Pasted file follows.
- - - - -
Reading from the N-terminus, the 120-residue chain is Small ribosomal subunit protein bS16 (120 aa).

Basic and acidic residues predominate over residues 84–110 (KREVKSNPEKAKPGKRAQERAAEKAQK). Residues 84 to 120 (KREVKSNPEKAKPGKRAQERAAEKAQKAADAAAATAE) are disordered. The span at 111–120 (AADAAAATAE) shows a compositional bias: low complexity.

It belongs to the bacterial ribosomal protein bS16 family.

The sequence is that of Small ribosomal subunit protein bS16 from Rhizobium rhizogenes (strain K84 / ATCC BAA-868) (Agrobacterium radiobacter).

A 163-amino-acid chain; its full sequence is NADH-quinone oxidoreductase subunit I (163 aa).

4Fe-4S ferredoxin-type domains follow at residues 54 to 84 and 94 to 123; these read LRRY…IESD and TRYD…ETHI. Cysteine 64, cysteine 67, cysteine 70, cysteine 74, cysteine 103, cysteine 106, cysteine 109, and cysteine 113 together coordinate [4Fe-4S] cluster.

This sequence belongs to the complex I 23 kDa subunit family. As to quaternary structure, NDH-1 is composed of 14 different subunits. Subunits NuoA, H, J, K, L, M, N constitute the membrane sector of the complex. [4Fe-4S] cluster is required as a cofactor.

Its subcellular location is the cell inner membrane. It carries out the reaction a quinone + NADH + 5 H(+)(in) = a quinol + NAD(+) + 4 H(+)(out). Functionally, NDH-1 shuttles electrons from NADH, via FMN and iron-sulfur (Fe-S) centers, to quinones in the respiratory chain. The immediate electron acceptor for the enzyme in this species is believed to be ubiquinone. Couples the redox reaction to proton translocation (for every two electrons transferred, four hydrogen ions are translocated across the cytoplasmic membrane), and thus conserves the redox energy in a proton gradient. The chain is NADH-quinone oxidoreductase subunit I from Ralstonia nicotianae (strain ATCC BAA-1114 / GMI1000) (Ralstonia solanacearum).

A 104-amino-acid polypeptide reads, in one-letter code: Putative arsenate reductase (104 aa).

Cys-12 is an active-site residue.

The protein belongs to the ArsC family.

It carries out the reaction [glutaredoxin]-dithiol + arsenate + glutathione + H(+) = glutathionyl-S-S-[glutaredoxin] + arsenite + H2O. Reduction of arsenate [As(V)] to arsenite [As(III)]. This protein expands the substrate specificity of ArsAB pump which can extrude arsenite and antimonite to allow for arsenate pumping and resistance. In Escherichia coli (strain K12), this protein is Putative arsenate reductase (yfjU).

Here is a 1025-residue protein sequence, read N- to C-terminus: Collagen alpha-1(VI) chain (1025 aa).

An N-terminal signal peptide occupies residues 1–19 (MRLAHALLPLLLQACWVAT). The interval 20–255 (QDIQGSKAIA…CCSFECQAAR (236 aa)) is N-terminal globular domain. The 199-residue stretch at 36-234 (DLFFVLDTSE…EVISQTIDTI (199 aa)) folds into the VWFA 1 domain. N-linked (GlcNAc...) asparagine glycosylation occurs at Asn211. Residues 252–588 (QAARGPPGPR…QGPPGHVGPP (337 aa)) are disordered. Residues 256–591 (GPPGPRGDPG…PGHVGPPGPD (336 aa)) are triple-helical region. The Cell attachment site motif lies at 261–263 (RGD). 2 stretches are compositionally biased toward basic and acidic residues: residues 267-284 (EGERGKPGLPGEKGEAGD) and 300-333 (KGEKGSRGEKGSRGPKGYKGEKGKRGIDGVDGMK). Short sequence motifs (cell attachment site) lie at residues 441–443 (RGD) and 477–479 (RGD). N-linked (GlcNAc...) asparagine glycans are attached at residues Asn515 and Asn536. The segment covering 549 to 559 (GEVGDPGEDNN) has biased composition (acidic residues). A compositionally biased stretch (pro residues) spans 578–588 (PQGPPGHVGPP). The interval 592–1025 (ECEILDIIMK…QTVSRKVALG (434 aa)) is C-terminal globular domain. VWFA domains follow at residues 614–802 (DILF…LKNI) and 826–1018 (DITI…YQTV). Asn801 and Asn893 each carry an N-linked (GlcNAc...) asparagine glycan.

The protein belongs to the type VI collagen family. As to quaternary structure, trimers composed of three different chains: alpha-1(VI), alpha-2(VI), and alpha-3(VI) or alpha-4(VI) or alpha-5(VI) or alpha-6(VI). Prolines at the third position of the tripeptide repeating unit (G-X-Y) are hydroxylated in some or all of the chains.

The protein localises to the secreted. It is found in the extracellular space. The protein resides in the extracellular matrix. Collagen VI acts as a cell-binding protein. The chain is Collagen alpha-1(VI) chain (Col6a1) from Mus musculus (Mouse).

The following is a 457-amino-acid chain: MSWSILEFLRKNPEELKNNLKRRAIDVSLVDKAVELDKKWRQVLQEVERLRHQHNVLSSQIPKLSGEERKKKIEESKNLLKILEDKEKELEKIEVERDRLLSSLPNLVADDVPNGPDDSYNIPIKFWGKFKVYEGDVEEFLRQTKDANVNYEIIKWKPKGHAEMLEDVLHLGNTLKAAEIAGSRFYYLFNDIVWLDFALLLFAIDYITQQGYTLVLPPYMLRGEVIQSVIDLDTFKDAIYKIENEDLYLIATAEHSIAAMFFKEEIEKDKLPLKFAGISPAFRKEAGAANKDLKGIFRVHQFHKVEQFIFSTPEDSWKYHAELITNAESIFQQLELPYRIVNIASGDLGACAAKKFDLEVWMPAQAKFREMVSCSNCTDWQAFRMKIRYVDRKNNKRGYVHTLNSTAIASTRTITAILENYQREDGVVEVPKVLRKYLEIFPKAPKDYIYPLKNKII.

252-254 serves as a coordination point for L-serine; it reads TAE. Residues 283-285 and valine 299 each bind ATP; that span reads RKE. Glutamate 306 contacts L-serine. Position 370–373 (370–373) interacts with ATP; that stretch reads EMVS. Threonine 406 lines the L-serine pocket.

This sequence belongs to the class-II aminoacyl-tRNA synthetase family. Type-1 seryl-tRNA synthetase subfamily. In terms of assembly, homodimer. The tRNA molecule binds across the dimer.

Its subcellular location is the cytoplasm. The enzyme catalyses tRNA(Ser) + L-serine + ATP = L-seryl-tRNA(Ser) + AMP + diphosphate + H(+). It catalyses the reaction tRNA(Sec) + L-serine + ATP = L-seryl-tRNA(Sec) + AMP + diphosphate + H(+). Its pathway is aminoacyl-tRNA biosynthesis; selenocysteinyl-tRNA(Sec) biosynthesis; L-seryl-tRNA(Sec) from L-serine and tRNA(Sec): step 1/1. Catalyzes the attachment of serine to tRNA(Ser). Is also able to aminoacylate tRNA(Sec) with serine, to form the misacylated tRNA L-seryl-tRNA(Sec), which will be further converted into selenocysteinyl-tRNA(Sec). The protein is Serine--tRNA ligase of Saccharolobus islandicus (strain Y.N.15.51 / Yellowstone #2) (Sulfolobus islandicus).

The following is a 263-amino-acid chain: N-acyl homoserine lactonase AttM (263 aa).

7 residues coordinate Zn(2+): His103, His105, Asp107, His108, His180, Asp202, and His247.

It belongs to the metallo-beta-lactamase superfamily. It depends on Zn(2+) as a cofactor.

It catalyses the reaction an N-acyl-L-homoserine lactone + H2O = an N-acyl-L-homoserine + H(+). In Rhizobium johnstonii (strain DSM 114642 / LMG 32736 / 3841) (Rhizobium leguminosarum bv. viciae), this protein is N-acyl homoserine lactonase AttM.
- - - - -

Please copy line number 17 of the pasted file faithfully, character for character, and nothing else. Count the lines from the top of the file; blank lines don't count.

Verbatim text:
The following is a 457-amino-acid chain: MSWSILEFLRKNPEELKNNLKRRAIDVSLVDKAVELDKKWRQVLQEVERLRHQHNVLSSQIPKLSGEERKKKIEESKNLLKILEDKEKELEKIEVERDRLLSSLPNLVADDVPNGPDDSYNIPIKFWGKFKVYEGDVEEFLRQTKDANVNYEIIKWKPKGHAEMLEDVLHLGNTLKAAEIAGSRFYYLFNDIVWLDFALLLFAIDYITQQGYTLVLPPYMLRGEVIQSVIDLDTFKDAIYKIENEDLYLIATAEHSIAAMFFKEEIEKDKLPLKFAGISPAFRKEAGAANKDLKGIFRVHQFHKVEQFIFSTPEDSWKYHAELITNAESIFQQLELPYRIVNIASGDLGACAAKKFDLEVWMPAQAKFREMVSCSNCTDWQAFRMKIRYVDRKNNKRGYVHTLNSTAIASTRTITAILENYQREDGVVEVPKVLRKYLEIFPKAPKDYIYPLKNKII.